18Proposed Solution Ideas for Key Finding 1 (Lack of Advertising)
19Solution 1A marketing campaign strategy focusing on both T.V. and in store ads will address Disney’s weak promotional issues and take advantage of opportunities competitors are not.It will also reinvent Disney in consumers’ minds as a healthy food and combat the lack of weekly consumer influence.
20Solution 1 First, T.V. ads will target parents of children. This will maximize parents awareness of Disney’s healthy products.Commercials showing healthy food and informing consumers on its standards.Later T.V. ads will target children from the ages of 3 – 13.Later commercials will entertain children and increase their demand for the products.
21Solution 1 Second step, in-store ads. Once consumers become familiar with Disney’s healthy foods they need to find it.Ads placed in grocery store isles showing Disney’s foods locations.Disney products on end caps and other high traffic areas.Samples of healthy foods with trained employees and monitor emphasizing nutritional facts.
22Solution 2A positive PR campaign can gain Disney recognition for their healthy foods.Disney does not lack brand reputation against any competitor, yet they lack weekly cartoon character promotion of their food products.Establish Disney’s place in the market.
23Solution 2Disney’s motive is reducing childhood obesity; this needs to be known by the public.Disney is putting children’s health above profits.Risking millions due to their concern for childhood obesity.
24Solution 3Distinctly designed packaging will help draw attention to Disney’s healthy food movement and make an impact in consumers’ minds.Changing people’s perception about their children’s food line.Entice new consumers and create a place for Disney in the market.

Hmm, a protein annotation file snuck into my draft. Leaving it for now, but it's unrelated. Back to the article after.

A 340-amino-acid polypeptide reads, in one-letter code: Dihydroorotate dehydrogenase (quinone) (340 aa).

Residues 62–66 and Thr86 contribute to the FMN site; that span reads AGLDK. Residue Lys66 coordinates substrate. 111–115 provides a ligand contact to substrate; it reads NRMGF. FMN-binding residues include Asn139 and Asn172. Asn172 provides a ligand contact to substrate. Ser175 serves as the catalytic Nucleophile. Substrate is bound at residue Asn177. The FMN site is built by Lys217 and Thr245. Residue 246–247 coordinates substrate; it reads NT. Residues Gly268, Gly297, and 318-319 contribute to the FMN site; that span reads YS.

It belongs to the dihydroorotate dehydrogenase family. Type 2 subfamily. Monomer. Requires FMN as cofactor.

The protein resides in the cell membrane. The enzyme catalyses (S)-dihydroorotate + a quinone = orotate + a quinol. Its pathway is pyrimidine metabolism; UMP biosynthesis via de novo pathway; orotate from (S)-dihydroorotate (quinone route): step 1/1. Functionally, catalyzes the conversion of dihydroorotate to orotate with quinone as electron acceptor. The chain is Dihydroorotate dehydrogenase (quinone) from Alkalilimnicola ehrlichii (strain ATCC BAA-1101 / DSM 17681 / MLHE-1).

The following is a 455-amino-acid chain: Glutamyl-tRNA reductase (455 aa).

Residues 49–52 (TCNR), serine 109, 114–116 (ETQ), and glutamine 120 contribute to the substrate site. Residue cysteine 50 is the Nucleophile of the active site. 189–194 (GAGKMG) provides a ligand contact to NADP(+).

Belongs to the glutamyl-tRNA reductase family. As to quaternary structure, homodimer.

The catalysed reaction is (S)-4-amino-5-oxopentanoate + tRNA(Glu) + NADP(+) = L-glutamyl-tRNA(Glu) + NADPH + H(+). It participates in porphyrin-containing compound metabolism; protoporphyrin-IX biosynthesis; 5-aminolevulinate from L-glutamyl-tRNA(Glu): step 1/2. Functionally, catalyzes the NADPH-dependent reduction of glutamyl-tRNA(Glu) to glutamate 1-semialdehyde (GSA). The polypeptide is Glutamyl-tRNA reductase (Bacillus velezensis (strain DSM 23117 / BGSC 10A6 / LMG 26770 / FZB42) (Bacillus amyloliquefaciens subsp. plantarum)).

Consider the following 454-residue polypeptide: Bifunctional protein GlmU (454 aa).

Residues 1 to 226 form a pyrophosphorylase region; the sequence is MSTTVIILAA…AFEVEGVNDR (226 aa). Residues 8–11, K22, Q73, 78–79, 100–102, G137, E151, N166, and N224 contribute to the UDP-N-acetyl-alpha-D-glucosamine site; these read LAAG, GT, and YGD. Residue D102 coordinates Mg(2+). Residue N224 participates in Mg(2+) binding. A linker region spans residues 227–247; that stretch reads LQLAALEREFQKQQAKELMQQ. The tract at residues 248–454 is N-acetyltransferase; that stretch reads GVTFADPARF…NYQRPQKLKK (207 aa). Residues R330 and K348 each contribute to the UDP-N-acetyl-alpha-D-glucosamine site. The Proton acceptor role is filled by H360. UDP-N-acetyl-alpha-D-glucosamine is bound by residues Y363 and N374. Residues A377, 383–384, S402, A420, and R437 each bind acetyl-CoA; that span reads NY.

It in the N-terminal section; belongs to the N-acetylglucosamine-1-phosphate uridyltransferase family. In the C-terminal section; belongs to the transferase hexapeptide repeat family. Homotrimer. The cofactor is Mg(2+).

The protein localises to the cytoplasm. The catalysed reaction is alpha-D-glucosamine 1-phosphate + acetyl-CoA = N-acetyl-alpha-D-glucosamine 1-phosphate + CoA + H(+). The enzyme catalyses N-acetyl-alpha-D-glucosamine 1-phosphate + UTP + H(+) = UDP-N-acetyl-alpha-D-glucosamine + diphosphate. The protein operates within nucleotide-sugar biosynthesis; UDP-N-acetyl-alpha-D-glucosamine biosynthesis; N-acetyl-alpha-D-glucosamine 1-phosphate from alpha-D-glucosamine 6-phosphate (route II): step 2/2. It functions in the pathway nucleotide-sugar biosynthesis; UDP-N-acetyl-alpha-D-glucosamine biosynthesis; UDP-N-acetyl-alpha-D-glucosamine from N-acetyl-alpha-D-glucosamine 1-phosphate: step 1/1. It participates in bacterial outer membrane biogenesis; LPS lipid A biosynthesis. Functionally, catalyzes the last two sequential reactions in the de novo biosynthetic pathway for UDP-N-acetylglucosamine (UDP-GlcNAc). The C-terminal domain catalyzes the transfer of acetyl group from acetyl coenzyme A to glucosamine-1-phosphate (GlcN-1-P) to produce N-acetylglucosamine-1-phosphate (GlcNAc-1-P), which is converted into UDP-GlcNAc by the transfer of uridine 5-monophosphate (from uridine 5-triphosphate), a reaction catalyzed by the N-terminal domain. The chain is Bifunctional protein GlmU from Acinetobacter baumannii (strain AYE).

25Solution 3The packaging should contain nutrition standards and can incorporate green movement ads in designs.Disney needs to draw on the experience of their marketing and advertising.Show products meets or exceeds FDA guidelines.Create the Disney experience on packaging.
27Return on InvestmentComparing these DCP products to Coca-Cola’s revenues after the purchase of “Vitamin Water” from Glaceau in 2007, we can see a trajectory of possible growth in revenues as seen in the graph below
28Implementation Outline A. Prepare Business CaseDevelop short-term to long-term implementation plan on how to address and resolve current weaknesses in current sector. B. Initial Client / Agency MeetingThe agency and client meet to address the messaging the TV spot should convey.C. Agency Creative BrainstormingFirst stages of creative concepts. The creative department form concepts for the TV spot. These concepts aim to achieve the appropriate messaging as discussed in the client/agency meeting. This part of the process is the responsibility of the Creative Director and Art Director assigned to the project.
29Implementation Outline D. Agency Presents Concept to ClientThe ad agency may have a formal meeting or tele-conference with the client to discuss the concepts. The client will provide feedback. In many cases, the client may add additional assets to incorporate into the spots. E. Adjustments Made to ConceptOngoing discussions with client, hiring of film crew, story boards created. The creative team fleshes out the concepts and hires illustrators to create the storyboards. F. Ongoing Discussion with ClientClient and creative team meet to discuss what areas need to be expanded upon and further develop concept.
30Implementation Outline G. Hiring of Film CrewThe agency will begin the process of interviewing films crews and commercial directors. H. Story Board CreatedGraphic organizer developed to demonstrate and organize illustrations and images in sequence in order to visualize concept. Serve to give a visual representation as to how the spots will look (camera angles, story arc, visual assets, etc.). I. Presentation of Story Boards to Client / Project approvalThe agency presents the completed storyboards for the TV spots in detail.
31Implementation Outline J. Approval of Story BoardIf all goes well, the client will approve the spots for filming. Sometimes there will be minor changes, which would be adjusted in the storyboards. Then, the storyboards would be sent to the client for approval. K. Audition and Hiring TalentThe agency will be seeking acting talent for the spots. Usually, they have casting calls to have auditions. This may include voice actors for voice-overs. L. FilmingThis stage is simply the filming of the TV spots with long hours on set.
32Implementation Outline M. Editing and final cutsFinally, the film crew edits the spots with agency art director providing direction. With the approval from the ad agency and its client, final cuts are made. The final spots are sent to a media team for distribution to TV networks.